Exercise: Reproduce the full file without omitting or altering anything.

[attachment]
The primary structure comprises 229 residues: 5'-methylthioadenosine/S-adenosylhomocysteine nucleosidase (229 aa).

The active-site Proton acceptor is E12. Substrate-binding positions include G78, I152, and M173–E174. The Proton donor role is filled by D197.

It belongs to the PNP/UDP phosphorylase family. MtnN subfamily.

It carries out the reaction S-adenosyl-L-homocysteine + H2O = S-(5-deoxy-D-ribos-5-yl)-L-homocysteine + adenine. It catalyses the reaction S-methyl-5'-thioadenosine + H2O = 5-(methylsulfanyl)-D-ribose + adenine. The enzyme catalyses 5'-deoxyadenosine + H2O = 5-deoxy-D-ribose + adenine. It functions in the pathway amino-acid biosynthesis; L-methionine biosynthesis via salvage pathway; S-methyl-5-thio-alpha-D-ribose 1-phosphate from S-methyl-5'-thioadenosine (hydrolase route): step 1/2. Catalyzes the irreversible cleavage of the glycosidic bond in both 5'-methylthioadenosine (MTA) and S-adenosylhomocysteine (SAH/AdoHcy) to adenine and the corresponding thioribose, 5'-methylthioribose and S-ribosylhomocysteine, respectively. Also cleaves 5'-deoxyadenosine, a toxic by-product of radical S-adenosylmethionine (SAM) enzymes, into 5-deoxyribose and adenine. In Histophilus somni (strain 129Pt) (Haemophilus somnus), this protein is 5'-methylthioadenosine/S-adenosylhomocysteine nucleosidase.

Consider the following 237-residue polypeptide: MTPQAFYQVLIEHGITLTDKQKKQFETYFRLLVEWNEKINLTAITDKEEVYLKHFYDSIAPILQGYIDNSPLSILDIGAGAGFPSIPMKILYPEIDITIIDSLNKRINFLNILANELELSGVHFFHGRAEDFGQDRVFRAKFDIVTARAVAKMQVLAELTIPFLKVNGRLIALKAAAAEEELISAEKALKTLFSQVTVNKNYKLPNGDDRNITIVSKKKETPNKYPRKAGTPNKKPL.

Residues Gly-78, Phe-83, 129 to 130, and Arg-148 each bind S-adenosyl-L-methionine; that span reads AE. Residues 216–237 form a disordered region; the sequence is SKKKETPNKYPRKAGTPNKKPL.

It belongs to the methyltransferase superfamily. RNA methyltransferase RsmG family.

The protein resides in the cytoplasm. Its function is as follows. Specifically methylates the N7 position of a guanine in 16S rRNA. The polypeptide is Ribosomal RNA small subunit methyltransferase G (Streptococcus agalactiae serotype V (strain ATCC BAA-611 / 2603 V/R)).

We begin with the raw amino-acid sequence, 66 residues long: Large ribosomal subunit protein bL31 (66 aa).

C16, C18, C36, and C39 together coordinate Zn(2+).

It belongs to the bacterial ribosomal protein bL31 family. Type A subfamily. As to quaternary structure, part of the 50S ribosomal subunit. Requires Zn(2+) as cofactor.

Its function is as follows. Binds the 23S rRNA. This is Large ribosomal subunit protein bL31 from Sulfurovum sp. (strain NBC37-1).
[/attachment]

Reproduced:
The primary structure comprises 229 residues: 5'-methylthioadenosine/S-adenosylhomocysteine nucleosidase (229 aa).

The active-site Proton acceptor is E12. Substrate-binding positions include G78, I152, and M173–E174. The Proton donor role is filled by D197.

It belongs to the PNP/UDP phosphorylase family. MtnN subfamily.

It carries out the reaction S-adenosyl-L-homocysteine + H2O = S-(5-deoxy-D-ribos-5-yl)-L-homocysteine + adenine. It catalyses the reaction S-methyl-5'-thioadenosine + H2O = 5-(methylsulfanyl)-D-ribose + adenine. The enzyme catalyses 5'-deoxyadenosine + H2O = 5-deoxy-D-ribose + adenine. It functions in the pathway amino-acid biosynthesis; L-methionine biosynthesis via salvage pathway; S-methyl-5-thio-alpha-D-ribose 1-phosphate from S-methyl-5'-thioadenosine (hydrolase route): step 1/2. Catalyzes the irreversible cleavage of the glycosidic bond in both 5'-methylthioadenosine (MTA) and S-adenosylhomocysteine (SAH/AdoHcy) to adenine and the corresponding thioribose, 5'-methylthioribose and S-ribosylhomocysteine, respectively. Also cleaves 5'-deoxyadenosine, a toxic by-product of radical S-adenosylmethionine (SAM) enzymes, into 5-deoxyribose and adenine. In Histophilus somni (strain 129Pt) (Haemophilus somnus), this protein is 5'-methylthioadenosine/S-adenosylhomocysteine nucleosidase.

Consider the following 237-residue polypeptide: MTPQAFYQVLIEHGITLTDKQKKQFETYFRLLVEWNEKINLTAITDKEEVYLKHFYDSIAPILQGYIDNSPLSILDIGAGAGFPSIPMKILYPEIDITIIDSLNKRINFLNILANELELSGVHFFHGRAEDFGQDRVFRAKFDIVTARAVAKMQVLAELTIPFLKVNGRLIALKAAAAEEELISAEKALKTLFSQVTVNKNYKLPNGDDRNITIVSKKKETPNKYPRKAGTPNKKPL.

Residues Gly-78, Phe-83, 129 to 130, and Arg-148 each bind S-adenosyl-L-methionine; that span reads AE. Residues 216–237 form a disordered region; the sequence is SKKKETPNKYPRKAGTPNKKPL.

It belongs to the methyltransferase superfamily. RNA methyltransferase RsmG family.

The protein resides in the cytoplasm. Its function is as follows. Specifically methylates the N7 position of a guanine in 16S rRNA. The polypeptide is Ribosomal RNA small subunit methyltransferase G (Streptococcus agalactiae serotype V (strain ATCC BAA-611 / 2603 V/R)).

We begin with the raw amino-acid sequence, 66 residues long: Large ribosomal subunit protein bL31 (66 aa).

C16, C18, C36, and C39 together coordinate Zn(2+).

It belongs to the bacterial ribosomal protein bL31 family. Type A subfamily. As to quaternary structure, part of the 50S ribosomal subunit. Requires Zn(2+) as cofactor.

Its function is as follows. Binds the 23S rRNA. This is Large ribosomal subunit protein bL31 from Sulfurovum sp. (strain NBC37-1).